Te partials activated by the G2 are an octave higher than those in Figure 1. I have worded this carefully: interval k in 1. In the GIS underlying 1. Te group IVLS in this GIS consists of all of the positive rational numbersnot just the low-integer ratios explored in the fgure , , and so on , but also higher integer ratios like a major semitone in Pythagorean theory , and even enormous integer ratios such as ,, the acoustically tiny Pythagorean comma.

For example, it includes the pitch residing a Pythagorean comma above G2. Tis makes clear that the GIS structuring Figure 1. In fact, by the end of m. One could invoke other GIS contexts for i as well. One could model i as span- ning the interval from 1. Many other intervallic contexts for i are possible as well, but not all of them are relevant to the opening bar of Bachs prelude.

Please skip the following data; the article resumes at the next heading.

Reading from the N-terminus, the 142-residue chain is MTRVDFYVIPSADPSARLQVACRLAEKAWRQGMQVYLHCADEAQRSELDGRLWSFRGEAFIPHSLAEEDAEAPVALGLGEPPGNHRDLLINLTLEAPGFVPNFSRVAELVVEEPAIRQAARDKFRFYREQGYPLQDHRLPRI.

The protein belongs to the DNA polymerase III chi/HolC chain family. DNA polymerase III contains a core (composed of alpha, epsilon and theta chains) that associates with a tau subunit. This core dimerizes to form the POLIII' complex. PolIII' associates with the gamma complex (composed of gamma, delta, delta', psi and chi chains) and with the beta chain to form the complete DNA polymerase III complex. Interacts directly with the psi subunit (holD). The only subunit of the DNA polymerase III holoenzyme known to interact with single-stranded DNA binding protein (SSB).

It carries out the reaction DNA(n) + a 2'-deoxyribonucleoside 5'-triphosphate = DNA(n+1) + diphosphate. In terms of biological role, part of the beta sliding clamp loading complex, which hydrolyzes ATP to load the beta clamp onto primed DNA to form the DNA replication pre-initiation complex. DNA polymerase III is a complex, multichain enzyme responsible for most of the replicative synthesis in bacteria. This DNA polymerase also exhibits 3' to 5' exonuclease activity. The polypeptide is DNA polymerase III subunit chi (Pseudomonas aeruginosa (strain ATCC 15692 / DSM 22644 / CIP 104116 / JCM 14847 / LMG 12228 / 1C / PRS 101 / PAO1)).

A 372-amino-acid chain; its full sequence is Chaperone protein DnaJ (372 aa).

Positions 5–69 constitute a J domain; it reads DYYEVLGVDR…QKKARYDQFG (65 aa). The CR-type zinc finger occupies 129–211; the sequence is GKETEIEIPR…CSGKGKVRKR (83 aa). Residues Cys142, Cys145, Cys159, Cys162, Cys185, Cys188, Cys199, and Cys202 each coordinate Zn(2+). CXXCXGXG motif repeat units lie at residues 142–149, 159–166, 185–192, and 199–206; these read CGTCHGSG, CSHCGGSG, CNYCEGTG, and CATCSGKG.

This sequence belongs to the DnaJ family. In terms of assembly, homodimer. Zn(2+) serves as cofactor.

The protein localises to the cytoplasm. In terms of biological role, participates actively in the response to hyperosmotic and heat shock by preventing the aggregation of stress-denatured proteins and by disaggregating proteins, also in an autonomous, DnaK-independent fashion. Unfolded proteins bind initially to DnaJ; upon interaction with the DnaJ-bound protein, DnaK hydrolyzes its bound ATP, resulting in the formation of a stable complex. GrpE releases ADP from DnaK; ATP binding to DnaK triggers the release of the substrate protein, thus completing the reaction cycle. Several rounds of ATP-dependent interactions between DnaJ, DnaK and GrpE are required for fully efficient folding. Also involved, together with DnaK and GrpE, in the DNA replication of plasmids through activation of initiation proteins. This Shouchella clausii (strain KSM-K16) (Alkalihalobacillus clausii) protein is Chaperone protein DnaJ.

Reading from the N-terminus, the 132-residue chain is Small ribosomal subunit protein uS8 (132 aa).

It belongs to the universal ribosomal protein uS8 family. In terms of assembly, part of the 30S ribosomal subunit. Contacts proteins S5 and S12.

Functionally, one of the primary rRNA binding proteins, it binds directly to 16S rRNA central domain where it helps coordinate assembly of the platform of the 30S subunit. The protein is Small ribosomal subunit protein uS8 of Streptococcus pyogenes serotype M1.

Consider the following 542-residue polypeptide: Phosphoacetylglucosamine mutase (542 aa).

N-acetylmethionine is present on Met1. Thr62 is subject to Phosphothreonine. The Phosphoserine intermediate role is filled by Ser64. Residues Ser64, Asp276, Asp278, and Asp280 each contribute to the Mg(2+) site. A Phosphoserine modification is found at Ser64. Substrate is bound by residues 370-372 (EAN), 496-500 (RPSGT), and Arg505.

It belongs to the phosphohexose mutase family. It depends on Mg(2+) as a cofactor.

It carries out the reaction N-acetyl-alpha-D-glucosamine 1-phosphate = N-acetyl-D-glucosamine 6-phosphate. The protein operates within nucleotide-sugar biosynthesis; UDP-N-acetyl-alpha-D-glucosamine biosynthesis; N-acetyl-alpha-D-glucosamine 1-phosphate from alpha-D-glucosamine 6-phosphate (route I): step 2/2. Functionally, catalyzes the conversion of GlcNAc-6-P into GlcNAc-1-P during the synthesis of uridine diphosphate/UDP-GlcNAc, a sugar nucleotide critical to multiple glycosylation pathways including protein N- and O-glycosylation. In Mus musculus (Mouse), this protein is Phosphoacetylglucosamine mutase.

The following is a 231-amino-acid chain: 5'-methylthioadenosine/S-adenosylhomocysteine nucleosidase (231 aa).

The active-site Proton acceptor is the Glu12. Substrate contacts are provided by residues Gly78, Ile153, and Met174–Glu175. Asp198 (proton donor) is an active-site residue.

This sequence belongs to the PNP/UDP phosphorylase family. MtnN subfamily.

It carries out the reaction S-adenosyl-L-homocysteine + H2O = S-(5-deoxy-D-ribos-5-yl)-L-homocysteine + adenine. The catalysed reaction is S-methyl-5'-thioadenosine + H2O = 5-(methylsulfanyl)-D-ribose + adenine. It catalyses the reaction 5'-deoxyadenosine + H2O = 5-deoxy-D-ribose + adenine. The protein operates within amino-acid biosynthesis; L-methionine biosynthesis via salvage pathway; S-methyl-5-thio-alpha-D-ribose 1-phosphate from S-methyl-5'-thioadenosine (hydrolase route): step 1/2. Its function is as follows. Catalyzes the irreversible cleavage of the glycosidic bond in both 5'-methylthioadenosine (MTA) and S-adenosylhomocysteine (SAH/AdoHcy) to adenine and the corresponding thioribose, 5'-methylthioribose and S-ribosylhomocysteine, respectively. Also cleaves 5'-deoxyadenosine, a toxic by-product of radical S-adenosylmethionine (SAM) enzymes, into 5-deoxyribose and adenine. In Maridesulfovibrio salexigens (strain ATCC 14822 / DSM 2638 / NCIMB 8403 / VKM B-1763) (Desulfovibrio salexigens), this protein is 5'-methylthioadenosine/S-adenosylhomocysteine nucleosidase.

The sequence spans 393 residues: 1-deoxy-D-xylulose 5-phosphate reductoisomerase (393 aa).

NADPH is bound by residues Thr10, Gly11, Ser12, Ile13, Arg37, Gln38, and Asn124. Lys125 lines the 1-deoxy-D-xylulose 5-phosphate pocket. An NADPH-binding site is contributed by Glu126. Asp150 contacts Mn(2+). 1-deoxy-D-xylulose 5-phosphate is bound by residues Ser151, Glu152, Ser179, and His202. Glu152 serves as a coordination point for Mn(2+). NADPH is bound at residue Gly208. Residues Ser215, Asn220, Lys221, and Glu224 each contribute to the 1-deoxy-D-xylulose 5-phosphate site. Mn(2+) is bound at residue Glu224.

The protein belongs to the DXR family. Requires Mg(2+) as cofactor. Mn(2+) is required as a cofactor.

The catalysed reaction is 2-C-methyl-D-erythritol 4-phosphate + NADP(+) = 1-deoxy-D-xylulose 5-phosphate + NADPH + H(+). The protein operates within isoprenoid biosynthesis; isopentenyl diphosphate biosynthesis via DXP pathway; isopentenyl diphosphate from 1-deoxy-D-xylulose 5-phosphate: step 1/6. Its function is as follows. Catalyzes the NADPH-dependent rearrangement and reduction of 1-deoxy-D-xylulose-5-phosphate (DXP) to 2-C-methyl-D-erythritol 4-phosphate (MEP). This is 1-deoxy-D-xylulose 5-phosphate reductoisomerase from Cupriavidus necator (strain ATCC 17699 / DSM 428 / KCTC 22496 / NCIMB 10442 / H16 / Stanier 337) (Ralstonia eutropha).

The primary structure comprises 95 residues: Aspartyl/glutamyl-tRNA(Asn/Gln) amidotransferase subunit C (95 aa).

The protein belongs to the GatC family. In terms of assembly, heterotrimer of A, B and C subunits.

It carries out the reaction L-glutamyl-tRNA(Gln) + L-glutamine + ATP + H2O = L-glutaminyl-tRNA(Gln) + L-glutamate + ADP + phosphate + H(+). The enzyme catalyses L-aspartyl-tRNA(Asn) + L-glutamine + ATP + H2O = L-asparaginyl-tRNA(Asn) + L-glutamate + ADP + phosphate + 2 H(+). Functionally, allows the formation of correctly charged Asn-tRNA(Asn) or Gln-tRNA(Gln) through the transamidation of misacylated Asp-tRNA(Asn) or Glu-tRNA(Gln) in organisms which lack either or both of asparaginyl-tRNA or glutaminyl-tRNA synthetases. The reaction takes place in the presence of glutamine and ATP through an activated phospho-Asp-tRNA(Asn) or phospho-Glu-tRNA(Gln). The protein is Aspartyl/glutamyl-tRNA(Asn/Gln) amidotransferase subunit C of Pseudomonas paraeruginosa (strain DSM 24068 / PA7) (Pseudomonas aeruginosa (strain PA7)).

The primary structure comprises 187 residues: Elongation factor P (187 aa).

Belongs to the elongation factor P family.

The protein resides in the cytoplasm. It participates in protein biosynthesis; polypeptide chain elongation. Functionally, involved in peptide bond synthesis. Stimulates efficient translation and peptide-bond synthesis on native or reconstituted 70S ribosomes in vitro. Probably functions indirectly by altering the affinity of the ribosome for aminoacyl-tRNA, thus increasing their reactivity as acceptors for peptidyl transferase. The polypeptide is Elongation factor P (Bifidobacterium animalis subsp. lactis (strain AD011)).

For example, one could conceive i to extend up 16 semitones in a chromatic pitch gamut. Tis is a somewhat strained understanding within the context of m. Such a space is invoked, however, at the works climax in mm. Here it is very easy to hear the interval spanned from D3 in m. Such an analysis could continue, modeling other notable intervallic phe- nomena in the prelude and exploring their interactions.